In our experience, our clients’ state of preparation when contracting a Temp has a strong influence on the assignment’s success. If a client has not prepared for a Temp’s arrival, it can result in an awkward, unproductive and disheartening experience for everyone involved. Think back, doesn’t it make sense that we all come up to speed a little quicker with some support? Set your Temp – and team – up for success by putting the tips below into action.

  1. Ready the existing staff. Make sure that your current staff knows when a Temp will be coming in. Tell your team why you are bringing in outside help, what you expect that help to do for the team and convey your expectations of your team’s behavior and relationship with the Temp. Will certain staff members be responsible for orienting the Temp? What about when the Temp needs training or oversight? Let your team know your expectations ahead of time, so they can think through their role in the process, adjust their workload, and be ready when the Temp arrives. You can bolster your team’s faith in the help you are bringing in by qualifying the value of the Temp. Let your team know the history, skills or industry experience the Temp is bringing to the table. Remember to encourage your team to come at the experience with a good attitude, no matter how heavy the current workload, or how tense (or loose!) the work environment. Ask your team to refrain from complaints or derogatory statements about the workload, or other staff to allow the Temp to come into a positive workplace.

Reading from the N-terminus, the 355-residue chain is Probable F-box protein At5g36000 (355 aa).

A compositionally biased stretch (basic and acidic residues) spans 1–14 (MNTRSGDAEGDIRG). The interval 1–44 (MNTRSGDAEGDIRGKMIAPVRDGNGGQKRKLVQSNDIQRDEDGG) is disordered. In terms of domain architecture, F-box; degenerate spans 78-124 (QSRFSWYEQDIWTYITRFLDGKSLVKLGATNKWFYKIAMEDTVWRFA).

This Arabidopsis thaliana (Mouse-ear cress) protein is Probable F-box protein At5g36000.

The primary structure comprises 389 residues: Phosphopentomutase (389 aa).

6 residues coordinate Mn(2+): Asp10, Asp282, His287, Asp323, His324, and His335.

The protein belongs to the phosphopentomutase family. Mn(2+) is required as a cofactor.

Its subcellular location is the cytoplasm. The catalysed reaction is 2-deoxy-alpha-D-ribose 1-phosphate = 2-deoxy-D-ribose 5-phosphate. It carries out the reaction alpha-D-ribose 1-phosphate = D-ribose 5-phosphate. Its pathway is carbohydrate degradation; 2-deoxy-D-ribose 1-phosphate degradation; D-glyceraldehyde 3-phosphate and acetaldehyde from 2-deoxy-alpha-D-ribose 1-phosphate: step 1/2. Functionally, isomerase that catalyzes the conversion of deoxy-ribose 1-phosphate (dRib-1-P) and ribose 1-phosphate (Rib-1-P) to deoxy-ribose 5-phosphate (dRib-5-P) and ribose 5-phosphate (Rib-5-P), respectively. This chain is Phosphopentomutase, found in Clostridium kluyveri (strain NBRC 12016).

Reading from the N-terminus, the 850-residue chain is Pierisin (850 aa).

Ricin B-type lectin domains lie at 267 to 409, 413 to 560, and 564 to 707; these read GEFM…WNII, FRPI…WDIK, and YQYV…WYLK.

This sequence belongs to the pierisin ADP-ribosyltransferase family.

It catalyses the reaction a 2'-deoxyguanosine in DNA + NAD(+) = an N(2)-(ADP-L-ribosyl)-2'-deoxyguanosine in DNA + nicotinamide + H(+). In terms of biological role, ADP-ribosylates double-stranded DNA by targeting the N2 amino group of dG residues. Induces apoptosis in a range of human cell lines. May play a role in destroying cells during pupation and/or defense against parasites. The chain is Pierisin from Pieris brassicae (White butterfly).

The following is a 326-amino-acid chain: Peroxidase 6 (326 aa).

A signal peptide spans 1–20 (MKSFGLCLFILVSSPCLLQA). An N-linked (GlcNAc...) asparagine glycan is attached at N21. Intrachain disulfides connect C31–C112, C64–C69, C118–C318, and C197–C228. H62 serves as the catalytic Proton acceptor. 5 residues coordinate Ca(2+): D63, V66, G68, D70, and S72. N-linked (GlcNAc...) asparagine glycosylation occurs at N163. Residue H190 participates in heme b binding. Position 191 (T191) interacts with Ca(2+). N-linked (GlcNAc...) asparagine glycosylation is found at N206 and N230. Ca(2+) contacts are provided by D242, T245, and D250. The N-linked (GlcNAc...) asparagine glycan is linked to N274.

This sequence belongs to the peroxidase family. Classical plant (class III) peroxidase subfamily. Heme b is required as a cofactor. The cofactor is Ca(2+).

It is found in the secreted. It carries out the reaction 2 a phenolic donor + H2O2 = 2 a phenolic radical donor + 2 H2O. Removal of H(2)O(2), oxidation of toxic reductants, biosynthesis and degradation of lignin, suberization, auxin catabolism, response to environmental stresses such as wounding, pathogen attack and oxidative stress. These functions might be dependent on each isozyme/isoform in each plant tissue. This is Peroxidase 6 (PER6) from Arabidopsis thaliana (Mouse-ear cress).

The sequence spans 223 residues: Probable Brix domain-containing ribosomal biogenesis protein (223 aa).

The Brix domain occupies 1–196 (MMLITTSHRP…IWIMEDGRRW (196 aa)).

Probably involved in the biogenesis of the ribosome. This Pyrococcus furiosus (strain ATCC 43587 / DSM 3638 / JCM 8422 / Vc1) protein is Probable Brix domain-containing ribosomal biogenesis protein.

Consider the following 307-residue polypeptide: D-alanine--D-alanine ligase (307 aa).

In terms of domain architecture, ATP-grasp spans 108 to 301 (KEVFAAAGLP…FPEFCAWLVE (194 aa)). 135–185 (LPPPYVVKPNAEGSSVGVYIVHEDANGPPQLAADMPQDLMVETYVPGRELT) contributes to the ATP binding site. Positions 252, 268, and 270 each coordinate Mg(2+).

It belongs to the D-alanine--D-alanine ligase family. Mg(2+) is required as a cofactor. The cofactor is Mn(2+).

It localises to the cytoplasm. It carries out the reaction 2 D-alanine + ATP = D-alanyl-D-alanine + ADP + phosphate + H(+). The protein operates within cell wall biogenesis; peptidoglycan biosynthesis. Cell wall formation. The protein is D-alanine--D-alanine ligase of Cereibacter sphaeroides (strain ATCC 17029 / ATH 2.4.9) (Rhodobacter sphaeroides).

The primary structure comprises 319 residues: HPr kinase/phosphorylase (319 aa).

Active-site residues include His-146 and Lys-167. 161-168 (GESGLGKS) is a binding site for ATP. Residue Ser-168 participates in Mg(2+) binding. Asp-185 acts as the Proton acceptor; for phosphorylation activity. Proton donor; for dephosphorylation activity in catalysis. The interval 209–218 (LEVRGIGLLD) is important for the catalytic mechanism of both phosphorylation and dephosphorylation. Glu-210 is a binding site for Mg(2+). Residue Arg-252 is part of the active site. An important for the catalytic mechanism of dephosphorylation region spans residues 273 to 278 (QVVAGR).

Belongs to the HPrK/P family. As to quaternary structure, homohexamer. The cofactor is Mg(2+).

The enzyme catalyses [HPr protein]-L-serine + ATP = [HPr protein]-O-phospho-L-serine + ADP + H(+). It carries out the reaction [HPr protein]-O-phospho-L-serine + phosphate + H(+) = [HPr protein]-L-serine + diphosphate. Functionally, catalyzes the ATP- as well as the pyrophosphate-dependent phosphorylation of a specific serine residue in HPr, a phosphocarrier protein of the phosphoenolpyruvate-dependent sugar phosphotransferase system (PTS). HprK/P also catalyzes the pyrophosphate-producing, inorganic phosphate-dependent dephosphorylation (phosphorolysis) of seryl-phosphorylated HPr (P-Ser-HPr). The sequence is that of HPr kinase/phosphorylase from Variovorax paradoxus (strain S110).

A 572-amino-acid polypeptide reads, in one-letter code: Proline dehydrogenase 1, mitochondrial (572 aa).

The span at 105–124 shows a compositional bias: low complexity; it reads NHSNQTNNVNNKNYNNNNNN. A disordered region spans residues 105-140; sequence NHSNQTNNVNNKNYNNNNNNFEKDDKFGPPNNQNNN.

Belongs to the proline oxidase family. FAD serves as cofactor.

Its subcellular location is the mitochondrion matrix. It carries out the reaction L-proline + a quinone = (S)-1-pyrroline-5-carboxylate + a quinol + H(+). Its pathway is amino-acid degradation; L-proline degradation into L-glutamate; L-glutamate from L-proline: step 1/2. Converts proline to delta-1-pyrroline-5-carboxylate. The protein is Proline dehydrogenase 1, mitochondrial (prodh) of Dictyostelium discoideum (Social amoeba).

1. Host a meet and greet. On the first day, assign an employee to introduce the Temp to key team members and any employees with which they will interact. Since you have already advised the staff that a Temp will be coming in, your existing team should be prepared to take a minute to acknowledge and introduce themselves to the Temp. Anyone involved in or affected by, the work the Temp will do should be included in the meet and greet.
  1. Take a tour. Giving your Temp a tour will help them survey the new environment and feel more comfortable with their place in it. Assign an employee to take the Temp around the facility. Show them where the lunchroom, coffee area, and restrooms are, where the copy machine is (and how it works, if applicable), and where they will get supplies like pens and paper. The tour might include the meet and greet, or might be separate, but it should land the Temp at their workstation for an introduction to the equipment and supplies they will be using.